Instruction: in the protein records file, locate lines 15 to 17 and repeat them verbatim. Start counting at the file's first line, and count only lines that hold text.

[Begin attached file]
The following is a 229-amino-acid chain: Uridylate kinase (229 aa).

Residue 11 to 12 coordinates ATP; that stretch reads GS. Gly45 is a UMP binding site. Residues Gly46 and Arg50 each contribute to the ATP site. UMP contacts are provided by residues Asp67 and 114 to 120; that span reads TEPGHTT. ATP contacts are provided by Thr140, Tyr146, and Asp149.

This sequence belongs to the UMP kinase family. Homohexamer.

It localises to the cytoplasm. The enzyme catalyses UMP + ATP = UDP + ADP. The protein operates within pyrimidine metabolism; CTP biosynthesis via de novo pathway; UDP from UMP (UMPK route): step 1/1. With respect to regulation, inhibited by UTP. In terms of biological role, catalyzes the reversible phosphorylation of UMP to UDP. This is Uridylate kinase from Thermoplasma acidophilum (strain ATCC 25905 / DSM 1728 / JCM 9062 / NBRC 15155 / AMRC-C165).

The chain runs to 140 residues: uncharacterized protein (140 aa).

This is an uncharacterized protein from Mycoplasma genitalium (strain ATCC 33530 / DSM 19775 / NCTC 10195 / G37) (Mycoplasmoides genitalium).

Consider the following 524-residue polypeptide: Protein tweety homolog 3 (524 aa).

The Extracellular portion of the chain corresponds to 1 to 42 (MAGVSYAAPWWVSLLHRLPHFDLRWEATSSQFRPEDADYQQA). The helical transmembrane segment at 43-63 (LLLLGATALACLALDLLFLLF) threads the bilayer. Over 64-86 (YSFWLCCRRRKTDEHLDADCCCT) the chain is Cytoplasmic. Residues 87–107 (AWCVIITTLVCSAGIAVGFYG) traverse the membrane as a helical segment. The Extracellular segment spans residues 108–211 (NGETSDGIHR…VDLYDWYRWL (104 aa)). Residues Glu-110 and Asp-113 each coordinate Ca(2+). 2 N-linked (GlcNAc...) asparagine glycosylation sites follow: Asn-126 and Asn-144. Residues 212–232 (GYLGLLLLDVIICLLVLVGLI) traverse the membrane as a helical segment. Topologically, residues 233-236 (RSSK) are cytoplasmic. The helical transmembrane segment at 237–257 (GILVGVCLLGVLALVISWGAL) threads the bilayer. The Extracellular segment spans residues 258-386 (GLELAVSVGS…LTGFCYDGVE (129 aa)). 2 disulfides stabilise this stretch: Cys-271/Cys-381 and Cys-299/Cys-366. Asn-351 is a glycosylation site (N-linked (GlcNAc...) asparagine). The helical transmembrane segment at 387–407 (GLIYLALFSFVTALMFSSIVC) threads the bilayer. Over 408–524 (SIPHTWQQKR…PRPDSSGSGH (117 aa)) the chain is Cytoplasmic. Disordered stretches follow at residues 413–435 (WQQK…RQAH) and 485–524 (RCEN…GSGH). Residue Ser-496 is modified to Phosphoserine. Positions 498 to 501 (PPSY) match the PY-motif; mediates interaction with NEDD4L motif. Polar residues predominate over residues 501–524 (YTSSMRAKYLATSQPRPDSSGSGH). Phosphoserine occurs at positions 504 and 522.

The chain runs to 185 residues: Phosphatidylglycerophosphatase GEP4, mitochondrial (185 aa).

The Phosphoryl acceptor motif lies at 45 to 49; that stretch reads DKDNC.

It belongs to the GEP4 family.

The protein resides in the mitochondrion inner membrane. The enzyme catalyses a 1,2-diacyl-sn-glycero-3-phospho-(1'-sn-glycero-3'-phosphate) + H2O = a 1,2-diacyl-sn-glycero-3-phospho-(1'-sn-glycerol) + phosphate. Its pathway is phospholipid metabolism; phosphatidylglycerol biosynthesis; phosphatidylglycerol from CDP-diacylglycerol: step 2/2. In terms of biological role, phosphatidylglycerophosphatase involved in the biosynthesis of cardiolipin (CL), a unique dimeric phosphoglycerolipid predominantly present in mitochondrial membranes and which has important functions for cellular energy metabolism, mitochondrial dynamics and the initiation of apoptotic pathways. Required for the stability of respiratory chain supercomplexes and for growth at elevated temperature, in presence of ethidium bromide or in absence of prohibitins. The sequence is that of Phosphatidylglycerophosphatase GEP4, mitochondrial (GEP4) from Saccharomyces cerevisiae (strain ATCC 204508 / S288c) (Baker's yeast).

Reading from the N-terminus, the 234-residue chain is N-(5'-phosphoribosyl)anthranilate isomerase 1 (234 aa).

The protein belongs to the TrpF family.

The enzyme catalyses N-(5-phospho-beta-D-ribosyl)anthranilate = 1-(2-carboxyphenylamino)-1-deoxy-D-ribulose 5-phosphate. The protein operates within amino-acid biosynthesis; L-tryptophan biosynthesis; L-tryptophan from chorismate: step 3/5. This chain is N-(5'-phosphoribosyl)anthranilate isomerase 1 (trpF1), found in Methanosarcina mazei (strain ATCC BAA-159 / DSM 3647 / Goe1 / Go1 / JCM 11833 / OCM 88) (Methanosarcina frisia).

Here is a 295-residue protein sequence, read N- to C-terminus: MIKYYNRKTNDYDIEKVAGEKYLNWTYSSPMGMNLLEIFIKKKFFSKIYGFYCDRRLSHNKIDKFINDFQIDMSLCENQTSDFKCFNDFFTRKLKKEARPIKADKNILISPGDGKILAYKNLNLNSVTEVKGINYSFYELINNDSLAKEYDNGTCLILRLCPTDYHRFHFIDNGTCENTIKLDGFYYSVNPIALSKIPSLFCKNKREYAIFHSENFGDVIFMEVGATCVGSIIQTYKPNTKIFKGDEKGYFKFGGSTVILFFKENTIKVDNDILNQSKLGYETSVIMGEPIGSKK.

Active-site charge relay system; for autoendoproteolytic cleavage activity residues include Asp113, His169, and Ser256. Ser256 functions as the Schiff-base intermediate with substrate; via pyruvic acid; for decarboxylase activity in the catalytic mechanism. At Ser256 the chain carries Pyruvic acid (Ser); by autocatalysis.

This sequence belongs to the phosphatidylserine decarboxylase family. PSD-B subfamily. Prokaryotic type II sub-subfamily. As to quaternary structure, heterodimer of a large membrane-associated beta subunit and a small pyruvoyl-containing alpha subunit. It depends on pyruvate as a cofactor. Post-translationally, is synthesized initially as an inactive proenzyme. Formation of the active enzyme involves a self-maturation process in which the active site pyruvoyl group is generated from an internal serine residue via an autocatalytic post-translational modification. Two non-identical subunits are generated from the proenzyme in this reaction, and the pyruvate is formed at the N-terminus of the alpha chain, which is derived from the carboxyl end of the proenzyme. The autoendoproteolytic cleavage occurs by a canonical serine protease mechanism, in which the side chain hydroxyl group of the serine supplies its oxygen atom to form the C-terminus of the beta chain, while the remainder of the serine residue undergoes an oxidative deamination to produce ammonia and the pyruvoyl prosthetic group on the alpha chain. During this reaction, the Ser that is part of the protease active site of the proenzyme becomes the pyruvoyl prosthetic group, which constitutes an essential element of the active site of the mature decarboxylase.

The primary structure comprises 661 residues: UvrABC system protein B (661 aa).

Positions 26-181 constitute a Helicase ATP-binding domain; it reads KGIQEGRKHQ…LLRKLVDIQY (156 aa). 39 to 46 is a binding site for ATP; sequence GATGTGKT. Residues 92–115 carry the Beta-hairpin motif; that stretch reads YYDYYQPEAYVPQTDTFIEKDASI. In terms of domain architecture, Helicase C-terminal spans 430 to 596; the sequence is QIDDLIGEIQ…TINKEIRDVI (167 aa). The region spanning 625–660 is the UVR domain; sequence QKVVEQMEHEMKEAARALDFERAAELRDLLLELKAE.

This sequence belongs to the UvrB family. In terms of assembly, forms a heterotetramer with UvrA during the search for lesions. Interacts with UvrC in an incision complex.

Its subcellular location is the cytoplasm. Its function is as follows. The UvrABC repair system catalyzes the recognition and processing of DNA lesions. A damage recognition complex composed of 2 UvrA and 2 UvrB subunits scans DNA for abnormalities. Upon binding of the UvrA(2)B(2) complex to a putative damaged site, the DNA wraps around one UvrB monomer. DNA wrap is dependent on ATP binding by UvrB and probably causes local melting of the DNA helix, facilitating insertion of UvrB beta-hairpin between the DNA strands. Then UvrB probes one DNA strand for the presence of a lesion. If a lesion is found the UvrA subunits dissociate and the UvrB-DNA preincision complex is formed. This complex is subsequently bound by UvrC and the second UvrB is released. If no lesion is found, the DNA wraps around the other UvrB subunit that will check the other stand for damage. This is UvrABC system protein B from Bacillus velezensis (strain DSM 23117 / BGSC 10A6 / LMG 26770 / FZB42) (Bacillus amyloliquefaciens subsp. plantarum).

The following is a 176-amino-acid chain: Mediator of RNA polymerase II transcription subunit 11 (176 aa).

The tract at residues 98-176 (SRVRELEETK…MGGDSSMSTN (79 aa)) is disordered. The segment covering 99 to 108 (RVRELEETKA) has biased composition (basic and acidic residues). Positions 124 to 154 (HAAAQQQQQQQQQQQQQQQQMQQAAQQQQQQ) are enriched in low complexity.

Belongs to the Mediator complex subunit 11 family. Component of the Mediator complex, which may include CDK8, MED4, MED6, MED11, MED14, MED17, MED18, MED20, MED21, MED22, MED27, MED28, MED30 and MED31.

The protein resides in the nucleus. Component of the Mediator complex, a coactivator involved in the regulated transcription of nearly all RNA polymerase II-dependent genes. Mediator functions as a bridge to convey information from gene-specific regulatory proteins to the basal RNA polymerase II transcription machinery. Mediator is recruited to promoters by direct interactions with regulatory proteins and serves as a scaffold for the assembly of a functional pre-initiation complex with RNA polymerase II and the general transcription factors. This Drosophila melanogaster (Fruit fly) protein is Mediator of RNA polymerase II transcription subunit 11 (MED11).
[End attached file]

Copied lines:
The enzyme catalyses N-(5-phospho-beta-D-ribosyl)anthranilate = 1-(2-carboxyphenylamino)-1-deoxy-D-ribulose 5-phosphate. The protein operates within amino-acid biosynthesis; L-tryptophan biosynthesis; L-tryptophan from chorismate: step 3/5. This chain is N-(5'-phosphoribosyl)anthranilate isomerase 1 (trpF1), found in Methanosarcina mazei (strain ATCC BAA-159 / DSM 3647 / Goe1 / Go1 / JCM 11833 / OCM 88) (Methanosarcina frisia).

Here is a 295-residue protein sequence, read N- to C-terminus: MIKYYNRKTNDYDIEKVAGEKYLNWTYSSPMGMNLLEIFIKKKFFSKIYGFYCDRRLSHNKIDKFINDFQIDMSLCENQTSDFKCFNDFFTRKLKKEARPIKADKNILISPGDGKILAYKNLNLNSVTEVKGINYSFYELINNDSLAKEYDNGTCLILRLCPTDYHRFHFIDNGTCENTIKLDGFYYSVNPIALSKIPSLFCKNKREYAIFHSENFGDVIFMEVGATCVGSIIQTYKPNTKIFKGDEKGYFKFGGSTVILFFKENTIKVDNDILNQSKLGYETSVIMGEPIGSKK.

Active-site charge relay system; for autoendoproteolytic cleavage activity residues include Asp113, His169, and Ser256. Ser256 functions as the Schiff-base intermediate with substrate; via pyruvic acid; for decarboxylase activity in the catalytic mechanism. At Ser256 the chain carries Pyruvic acid (Ser); by autocatalysis.